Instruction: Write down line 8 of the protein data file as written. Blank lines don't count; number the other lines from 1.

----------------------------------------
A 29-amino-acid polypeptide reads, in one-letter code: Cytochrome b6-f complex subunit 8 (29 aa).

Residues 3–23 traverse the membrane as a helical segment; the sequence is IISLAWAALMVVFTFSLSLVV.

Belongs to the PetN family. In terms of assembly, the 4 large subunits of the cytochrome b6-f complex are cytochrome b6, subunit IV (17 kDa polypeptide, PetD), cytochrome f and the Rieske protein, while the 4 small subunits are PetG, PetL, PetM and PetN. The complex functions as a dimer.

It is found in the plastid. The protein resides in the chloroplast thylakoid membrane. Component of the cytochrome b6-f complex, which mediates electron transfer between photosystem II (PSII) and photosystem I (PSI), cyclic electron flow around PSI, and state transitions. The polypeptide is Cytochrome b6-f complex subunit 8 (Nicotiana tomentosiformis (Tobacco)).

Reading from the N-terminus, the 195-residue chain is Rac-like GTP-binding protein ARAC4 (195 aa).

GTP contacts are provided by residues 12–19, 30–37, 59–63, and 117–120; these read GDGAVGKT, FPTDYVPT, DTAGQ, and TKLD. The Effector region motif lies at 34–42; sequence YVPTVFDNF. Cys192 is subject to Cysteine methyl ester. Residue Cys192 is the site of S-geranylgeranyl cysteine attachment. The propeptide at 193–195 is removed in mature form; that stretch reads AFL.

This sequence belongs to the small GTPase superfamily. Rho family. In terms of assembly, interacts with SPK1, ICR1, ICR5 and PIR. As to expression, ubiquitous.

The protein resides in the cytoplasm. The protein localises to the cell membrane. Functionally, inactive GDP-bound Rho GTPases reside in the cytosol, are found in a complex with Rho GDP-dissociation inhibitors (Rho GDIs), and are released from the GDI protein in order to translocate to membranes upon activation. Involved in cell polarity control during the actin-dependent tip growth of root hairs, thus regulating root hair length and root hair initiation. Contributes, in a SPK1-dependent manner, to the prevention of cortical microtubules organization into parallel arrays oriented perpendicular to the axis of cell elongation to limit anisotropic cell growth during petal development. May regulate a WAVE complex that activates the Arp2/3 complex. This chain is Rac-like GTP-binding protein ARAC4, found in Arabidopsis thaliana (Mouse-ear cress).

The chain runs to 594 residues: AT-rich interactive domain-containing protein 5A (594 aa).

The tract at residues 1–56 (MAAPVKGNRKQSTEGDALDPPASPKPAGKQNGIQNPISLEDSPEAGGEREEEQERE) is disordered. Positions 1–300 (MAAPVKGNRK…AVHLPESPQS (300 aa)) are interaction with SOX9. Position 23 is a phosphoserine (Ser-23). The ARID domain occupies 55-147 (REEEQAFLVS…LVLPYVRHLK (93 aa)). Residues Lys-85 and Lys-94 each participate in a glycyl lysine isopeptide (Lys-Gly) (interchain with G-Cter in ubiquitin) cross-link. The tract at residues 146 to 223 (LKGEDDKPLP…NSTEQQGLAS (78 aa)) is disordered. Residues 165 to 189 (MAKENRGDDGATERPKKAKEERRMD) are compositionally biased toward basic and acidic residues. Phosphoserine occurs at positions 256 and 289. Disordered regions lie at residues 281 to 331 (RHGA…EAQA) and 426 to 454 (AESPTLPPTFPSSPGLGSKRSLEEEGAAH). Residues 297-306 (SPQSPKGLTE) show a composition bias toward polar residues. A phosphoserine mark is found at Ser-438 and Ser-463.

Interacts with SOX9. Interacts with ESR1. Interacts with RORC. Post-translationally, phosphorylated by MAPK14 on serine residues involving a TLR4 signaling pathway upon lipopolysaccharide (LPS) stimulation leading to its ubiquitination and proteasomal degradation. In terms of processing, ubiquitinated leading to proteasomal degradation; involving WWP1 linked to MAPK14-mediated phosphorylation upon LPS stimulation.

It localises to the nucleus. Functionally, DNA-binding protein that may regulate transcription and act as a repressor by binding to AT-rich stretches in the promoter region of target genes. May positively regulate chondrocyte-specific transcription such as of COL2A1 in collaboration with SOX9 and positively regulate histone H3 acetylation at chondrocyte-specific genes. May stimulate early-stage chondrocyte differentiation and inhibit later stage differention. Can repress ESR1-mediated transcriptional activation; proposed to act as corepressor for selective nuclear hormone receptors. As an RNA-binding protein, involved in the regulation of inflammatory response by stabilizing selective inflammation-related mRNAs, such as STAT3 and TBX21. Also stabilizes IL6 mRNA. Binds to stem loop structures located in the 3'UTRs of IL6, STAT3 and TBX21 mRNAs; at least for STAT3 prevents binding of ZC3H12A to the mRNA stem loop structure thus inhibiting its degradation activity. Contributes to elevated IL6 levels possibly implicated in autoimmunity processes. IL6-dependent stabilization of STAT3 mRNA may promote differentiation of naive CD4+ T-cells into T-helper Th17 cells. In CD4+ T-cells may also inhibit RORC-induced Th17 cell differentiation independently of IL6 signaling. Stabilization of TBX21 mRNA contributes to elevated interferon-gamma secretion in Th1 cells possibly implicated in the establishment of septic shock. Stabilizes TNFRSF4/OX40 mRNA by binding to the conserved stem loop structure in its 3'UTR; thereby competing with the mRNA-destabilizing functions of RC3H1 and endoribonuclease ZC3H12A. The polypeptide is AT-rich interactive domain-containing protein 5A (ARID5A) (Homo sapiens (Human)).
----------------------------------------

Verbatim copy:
The protein resides in the cytoplasm. The protein localises to the cell membrane. Functionally, inactive GDP-bound Rho GTPases reside in the cytosol, are found in a complex with Rho GDP-dissociation inhibitors (Rho GDIs), and are released from the GDI protein in order to translocate to membranes upon activation. Involved in cell polarity control during the actin-dependent tip growth of root hairs, thus regulating root hair length and root hair initiation. Contributes, in a SPK1-dependent manner, to the prevention of cortical microtubules organization into parallel arrays oriented perpendicular to the axis of cell elongation to limit anisotropic cell growth during petal development. May regulate a WAVE complex that activates the Arp2/3 complex. This chain is Rac-like GTP-binding protein ARAC4, found in Arabidopsis thaliana (Mouse-ear cress).